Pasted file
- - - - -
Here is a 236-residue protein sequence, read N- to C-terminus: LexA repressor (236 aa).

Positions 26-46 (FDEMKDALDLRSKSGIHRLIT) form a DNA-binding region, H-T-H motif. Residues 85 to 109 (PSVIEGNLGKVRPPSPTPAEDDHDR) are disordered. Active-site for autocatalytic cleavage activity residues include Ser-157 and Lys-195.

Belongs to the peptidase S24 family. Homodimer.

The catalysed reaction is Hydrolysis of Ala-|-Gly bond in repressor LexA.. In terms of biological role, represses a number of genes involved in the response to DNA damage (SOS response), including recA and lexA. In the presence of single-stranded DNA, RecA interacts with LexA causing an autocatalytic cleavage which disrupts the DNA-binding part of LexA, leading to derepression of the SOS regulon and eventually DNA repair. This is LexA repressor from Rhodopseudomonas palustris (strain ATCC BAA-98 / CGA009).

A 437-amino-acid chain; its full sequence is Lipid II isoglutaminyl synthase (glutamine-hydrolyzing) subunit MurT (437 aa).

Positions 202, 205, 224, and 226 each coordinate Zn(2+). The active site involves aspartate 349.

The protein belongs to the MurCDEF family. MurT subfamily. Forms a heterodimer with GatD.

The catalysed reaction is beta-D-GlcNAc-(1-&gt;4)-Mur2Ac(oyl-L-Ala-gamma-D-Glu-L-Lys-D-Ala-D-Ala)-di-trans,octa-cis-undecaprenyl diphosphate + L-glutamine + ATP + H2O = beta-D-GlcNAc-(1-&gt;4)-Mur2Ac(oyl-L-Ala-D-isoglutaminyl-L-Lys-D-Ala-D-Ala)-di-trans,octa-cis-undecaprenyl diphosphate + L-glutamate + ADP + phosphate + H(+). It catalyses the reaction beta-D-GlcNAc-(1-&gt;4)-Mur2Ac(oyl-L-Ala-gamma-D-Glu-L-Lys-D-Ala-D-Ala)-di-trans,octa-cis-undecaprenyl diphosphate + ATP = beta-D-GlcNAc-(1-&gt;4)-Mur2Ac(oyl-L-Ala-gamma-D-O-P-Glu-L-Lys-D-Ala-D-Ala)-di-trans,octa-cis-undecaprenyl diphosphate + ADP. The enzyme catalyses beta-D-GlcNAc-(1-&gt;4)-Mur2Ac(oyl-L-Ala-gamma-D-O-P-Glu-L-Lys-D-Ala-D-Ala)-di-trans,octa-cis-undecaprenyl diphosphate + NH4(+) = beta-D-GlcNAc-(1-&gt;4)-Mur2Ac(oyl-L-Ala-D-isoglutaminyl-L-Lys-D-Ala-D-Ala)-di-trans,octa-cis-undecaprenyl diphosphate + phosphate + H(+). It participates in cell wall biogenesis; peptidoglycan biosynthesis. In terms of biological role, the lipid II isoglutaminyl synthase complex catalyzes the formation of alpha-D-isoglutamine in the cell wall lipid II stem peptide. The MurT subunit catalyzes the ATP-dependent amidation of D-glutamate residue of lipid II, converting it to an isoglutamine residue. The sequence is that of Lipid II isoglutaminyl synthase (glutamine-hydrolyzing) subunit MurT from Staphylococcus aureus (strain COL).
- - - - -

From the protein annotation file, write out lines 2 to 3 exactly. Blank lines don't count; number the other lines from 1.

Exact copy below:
Positions 26-46 (FDEMKDALDLRSKSGIHRLIT) form a DNA-binding region, H-T-H motif. Residues 85 to 109 (PSVIEGNLGKVRPPSPTPAEDDHDR) are disordered. Active-site for autocatalytic cleavage activity residues include Ser-157 and Lys-195.

Belongs to the peptidase S24 family. Homodimer.